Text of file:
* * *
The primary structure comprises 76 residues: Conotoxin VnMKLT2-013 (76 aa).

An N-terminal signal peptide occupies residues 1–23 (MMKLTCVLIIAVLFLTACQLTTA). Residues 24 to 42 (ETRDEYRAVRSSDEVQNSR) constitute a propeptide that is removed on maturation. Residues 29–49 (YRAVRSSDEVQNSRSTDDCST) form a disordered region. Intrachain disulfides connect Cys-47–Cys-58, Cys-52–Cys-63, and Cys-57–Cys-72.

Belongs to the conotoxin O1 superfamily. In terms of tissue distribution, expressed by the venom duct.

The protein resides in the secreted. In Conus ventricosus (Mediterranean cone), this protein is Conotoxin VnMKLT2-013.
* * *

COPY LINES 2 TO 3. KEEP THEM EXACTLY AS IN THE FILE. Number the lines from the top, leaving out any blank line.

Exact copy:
An N-terminal signal peptide occupies residues 1–23 (MMKLTCVLIIAVLFLTACQLTTA). Residues 24 to 42 (ETRDEYRAVRSSDEVQNSR) constitute a propeptide that is removed on maturation. Residues 29–49 (YRAVRSSDEVQNSRSTDDCST) form a disordered region. Intrachain disulfides connect Cys-47–Cys-58, Cys-52–Cys-63, and Cys-57–Cys-72.

Belongs to the conotoxin O1 superfamily. In terms of tissue distribution, expressed by the venom duct.